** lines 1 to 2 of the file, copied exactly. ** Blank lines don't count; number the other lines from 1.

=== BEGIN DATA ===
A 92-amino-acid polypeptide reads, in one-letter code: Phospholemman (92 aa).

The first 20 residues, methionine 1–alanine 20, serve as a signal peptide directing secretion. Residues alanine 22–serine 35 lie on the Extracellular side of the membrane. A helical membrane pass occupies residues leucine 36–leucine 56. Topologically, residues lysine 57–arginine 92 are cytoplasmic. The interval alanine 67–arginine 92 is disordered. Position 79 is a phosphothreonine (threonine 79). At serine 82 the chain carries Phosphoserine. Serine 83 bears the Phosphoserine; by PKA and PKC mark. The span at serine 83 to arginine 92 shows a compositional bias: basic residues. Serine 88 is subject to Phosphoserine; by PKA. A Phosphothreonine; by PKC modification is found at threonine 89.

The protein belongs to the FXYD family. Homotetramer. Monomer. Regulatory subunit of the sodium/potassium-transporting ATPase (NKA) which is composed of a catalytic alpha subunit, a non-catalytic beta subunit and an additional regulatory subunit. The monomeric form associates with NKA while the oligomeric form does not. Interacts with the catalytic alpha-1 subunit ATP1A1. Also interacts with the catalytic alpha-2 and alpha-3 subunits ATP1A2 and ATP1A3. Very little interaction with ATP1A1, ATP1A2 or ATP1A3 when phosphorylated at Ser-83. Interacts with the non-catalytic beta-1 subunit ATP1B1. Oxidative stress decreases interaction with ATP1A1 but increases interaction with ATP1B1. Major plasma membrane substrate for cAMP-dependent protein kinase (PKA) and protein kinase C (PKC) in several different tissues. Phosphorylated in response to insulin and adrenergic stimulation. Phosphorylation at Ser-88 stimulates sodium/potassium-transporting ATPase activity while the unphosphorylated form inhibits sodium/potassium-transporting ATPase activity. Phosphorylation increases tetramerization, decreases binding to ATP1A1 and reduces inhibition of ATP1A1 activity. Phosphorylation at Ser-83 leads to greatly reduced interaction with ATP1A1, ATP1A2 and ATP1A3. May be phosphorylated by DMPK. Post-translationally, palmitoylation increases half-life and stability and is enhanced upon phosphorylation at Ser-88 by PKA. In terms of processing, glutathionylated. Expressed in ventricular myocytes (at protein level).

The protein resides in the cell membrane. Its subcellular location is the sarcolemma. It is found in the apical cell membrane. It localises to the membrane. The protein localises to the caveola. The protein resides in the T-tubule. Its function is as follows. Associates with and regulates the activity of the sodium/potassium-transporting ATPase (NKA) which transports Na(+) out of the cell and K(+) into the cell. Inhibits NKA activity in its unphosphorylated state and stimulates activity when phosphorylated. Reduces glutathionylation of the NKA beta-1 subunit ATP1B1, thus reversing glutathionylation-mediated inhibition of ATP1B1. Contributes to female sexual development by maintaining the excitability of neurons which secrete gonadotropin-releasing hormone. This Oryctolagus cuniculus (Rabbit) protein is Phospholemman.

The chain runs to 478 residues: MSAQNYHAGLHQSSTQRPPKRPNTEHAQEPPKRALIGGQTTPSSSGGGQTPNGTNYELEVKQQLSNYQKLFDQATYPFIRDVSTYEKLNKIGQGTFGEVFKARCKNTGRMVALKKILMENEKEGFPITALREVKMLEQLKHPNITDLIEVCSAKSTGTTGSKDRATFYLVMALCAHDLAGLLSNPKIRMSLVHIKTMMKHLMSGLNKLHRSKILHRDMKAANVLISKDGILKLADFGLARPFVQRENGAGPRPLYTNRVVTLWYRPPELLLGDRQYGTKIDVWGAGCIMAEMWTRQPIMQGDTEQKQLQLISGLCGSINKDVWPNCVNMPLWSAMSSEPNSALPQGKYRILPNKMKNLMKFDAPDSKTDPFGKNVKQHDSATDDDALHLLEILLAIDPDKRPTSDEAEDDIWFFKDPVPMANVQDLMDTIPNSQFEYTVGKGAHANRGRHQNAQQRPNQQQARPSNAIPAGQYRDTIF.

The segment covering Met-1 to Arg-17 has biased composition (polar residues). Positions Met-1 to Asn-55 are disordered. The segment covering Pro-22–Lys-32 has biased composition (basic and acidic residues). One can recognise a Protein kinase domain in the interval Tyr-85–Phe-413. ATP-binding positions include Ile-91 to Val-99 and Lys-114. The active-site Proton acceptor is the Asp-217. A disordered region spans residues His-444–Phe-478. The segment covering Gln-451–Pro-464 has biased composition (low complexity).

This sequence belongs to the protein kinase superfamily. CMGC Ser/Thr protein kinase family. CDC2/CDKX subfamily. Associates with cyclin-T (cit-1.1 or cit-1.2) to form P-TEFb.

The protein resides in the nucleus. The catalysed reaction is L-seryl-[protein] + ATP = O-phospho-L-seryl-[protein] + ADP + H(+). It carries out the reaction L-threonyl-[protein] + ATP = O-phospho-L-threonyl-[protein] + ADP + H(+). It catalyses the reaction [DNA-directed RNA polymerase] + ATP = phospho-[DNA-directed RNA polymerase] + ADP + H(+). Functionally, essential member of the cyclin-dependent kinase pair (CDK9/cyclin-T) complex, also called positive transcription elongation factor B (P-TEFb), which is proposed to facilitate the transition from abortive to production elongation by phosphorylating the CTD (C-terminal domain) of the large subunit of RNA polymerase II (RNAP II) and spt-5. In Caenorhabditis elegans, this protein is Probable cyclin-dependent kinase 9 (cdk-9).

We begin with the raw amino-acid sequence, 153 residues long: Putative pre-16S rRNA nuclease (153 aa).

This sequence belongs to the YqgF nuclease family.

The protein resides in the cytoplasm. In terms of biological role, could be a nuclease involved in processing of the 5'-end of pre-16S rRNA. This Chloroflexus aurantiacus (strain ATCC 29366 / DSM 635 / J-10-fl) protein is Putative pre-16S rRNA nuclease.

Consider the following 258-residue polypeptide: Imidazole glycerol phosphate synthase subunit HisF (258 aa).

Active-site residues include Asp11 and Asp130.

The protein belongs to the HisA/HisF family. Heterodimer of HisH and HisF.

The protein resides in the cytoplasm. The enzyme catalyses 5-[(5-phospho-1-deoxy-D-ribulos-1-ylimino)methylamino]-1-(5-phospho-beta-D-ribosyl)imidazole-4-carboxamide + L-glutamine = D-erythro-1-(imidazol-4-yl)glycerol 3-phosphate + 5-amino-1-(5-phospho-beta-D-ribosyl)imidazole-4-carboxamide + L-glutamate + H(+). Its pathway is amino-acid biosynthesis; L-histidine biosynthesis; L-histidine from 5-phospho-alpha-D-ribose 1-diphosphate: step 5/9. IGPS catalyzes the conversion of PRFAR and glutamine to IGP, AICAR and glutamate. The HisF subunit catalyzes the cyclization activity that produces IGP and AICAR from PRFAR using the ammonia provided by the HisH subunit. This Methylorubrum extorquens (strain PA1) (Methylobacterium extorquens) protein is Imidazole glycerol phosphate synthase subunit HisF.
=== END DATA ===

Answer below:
A 92-amino-acid polypeptide reads, in one-letter code: Phospholemman (92 aa).

The first 20 residues, methionine 1–alanine 20, serve as a signal peptide directing secretion. Residues alanine 22–serine 35 lie on the Extracellular side of the membrane. A helical membrane pass occupies residues leucine 36–leucine 56. Topologically, residues lysine 57–arginine 92 are cytoplasmic. The interval alanine 67–arginine 92 is disordered. Position 79 is a phosphothreonine (threonine 79). At serine 82 the chain carries Phosphoserine. Serine 83 bears the Phosphoserine; by PKA and PKC mark. The span at serine 83 to arginine 92 shows a compositional bias: basic residues. Serine 88 is subject to Phosphoserine; by PKA. A Phosphothreonine; by PKC modification is found at threonine 89.